Las Setas de Sevilla (mushrooms) is a wooden structure located at La Encarnación square, in the old quarter of Seville, Spain. It was designed by the German architect Jürgen Mayer and completed in April 2011. The structure is huge; 150m long x 70m wide and 26m high.
The mushrooms completely fill what could be a pleasant square – they would be more impressive in a larger open area where they be viewed from a distance.
The mushrooms didn’t look like they were made from wood – everything looked like metal or some other man-made material.
I like some modern buildings. I’m fine with the Louvre glass pyramid for example. But the mushrooms are out of place here and I’m sure the residents of the surrounding buildings don’t appreciate the view from their windows.
The cost to build was originally estimated at EUR 50 million, but is now said to have cost EUR 100 million. It seems a lot for what is a giant folly, imposing itself on the surroundings, without much architectural merit.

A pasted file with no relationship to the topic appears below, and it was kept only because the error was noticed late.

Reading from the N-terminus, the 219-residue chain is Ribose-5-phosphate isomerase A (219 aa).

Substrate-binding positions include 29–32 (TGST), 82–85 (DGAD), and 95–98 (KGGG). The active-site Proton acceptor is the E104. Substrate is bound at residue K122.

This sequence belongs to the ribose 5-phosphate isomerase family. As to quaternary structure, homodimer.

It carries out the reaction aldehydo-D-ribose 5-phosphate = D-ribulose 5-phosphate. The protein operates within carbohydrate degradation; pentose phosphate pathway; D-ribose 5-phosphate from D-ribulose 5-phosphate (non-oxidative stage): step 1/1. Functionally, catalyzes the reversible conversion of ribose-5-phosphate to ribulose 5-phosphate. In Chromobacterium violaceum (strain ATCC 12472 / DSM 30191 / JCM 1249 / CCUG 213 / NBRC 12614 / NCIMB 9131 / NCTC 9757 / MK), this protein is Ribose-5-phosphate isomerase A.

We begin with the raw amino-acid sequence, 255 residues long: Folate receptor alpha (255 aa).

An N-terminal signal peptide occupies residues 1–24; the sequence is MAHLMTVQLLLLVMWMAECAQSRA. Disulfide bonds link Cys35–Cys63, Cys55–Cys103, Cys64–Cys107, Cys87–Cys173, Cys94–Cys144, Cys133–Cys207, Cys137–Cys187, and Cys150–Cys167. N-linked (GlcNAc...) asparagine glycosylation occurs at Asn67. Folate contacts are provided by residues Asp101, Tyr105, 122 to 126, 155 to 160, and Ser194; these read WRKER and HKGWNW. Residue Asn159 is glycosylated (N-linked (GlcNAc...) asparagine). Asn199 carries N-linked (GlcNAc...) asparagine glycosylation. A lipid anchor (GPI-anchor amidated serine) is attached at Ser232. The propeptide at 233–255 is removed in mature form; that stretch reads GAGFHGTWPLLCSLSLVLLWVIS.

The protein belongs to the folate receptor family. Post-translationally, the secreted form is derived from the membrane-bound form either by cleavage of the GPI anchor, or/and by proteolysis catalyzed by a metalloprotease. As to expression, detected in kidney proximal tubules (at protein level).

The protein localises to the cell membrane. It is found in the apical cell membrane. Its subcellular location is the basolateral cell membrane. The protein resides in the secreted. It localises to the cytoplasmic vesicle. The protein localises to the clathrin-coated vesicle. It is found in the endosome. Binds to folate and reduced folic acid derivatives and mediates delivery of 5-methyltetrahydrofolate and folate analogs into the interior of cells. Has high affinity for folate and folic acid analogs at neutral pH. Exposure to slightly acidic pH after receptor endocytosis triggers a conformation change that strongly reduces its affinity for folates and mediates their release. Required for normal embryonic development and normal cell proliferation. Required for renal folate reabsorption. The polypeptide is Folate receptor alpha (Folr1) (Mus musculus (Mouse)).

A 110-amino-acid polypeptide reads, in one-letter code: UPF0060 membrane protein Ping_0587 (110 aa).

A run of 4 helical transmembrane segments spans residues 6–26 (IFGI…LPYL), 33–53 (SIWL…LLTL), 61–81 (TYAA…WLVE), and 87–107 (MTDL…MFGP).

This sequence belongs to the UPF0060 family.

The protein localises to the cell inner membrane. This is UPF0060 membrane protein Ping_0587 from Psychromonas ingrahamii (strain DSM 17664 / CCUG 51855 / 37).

Nonetheless, as tourists, we felt duty bound to visit and take the elevator to the top. The price was EUR 3 per person and apparently included a free drink from the bar at the top. We reached the bar and found this sign:
So much for the ‘free’ drink – they’d be better not to offer anything because I immediately felt cheated.
The walkways around the top were impressive, although if I had to climb stairs, rather than take the elevator, I would have been disappointed. I’ve pasted pictures at the end of this article.
Plaza de la Encarnación, 14, 1ºB
41003 Sevilla – Spain
Sunday – Thursday: 10.00 – 23.00
Friday & Saturday: 10.00 – 23.30
Access to the viewpoint is in the basement next to the entrance to the Antiquarium
The ticket office closes 30 minutes before closing time